We know that Hansen worried about the intangibles. The known unknowns. The women had to be alone when they reached the rendezvous. Hansen always picked a spot where he could see everything and everyone. Even early on, he used a restraint of some type, eventually graduating to handcuffs. By his own admission, he was obsessive about the mechanical reliability of his car when he kidnapped women. Didn’t want to break down with some woman in handcuffs.

Those control issues extended to the bush. Even in the bush there’s the risk that some hooker can outrun him, even for a little while. She can kick her heels off, right? And, you know, the Alaska bush ain’t no frickin’ island. Those were troubles he just didn’t want. Given all that, it’s my view that he started shooting sooner rather than later.

Loss of control, baby. Not so good. And being “in control” ultimately trumped other considerations. Including the chase. He really, really liked this “game.” Lose control, you lose everything. In fact, there was one who got away. Yeah. She was the one who brought him down.

Quotes from Robert Hansen’s Inconvenient Confession (February 22, 1984)

RH: I only, I only used the airplane three times and maybe if I kept on going like that I would have had a problem… [But] where I have my plane parked there isn’t a lot of people in and out right there and the girl was almost more scared of being in the airplane than she was scared of me…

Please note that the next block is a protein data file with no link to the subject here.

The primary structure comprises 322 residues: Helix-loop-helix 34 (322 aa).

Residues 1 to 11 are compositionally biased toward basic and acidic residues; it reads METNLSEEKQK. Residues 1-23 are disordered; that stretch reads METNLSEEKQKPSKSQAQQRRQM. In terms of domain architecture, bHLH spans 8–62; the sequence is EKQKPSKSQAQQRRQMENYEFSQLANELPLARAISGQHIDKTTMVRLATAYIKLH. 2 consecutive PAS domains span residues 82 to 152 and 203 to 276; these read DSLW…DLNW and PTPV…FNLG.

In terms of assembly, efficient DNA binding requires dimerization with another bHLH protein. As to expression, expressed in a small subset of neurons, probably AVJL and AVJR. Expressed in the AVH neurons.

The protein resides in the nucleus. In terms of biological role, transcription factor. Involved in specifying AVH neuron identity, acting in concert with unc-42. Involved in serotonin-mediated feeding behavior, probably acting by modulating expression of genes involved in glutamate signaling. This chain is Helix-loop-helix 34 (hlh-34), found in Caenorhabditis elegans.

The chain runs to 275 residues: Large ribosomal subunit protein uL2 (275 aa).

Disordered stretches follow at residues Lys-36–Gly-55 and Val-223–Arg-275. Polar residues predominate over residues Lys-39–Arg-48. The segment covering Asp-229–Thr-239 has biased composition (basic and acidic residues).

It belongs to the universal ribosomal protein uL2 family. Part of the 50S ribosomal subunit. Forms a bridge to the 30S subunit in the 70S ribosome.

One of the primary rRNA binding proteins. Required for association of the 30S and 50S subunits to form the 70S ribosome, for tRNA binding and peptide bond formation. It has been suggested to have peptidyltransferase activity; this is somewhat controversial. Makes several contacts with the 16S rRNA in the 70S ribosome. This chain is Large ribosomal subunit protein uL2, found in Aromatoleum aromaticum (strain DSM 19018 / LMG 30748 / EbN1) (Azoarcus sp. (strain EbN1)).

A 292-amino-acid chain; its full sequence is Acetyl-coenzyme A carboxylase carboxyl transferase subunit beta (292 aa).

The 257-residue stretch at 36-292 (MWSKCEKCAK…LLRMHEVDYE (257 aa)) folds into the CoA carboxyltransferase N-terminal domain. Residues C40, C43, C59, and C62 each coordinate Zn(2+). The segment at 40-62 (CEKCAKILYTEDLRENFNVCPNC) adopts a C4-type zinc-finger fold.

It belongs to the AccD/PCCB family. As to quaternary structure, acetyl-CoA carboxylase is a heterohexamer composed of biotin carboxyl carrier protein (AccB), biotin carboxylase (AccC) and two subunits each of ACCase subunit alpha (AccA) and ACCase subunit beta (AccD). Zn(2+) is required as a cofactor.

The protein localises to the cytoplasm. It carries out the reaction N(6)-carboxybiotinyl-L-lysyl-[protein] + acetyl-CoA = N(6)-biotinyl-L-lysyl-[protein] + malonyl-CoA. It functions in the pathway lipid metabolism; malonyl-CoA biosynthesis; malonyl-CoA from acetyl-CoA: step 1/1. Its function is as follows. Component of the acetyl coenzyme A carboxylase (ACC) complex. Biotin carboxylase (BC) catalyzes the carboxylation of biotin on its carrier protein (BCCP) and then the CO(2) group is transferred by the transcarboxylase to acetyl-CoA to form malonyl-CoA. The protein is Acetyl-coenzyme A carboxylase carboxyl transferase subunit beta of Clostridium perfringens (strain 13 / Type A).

GF: Scared of being in the airplane. You mention that this area was pretty populated but in the winter time with skis you were somewhat unlimited as to where you could go. Your privacy was pretty much up to you. Or were you concerned about flying a long time? You mention three girls but I’m just wondering, with skis, you know in the winter, you could go just about anywhere.

RH: I could but winter time wasn’t the time to do it. Things were dormant in the winter time. This was a summertime project.

GF = Glenn Flothe
RH = Robert Hansen

Want to learn more about the Robert Hansen murders? Read “Butcher, Baker,” by Walter Gilmour and Leland E. Hale. More here…

Butcher, Baker: Hidden City, Pt. 1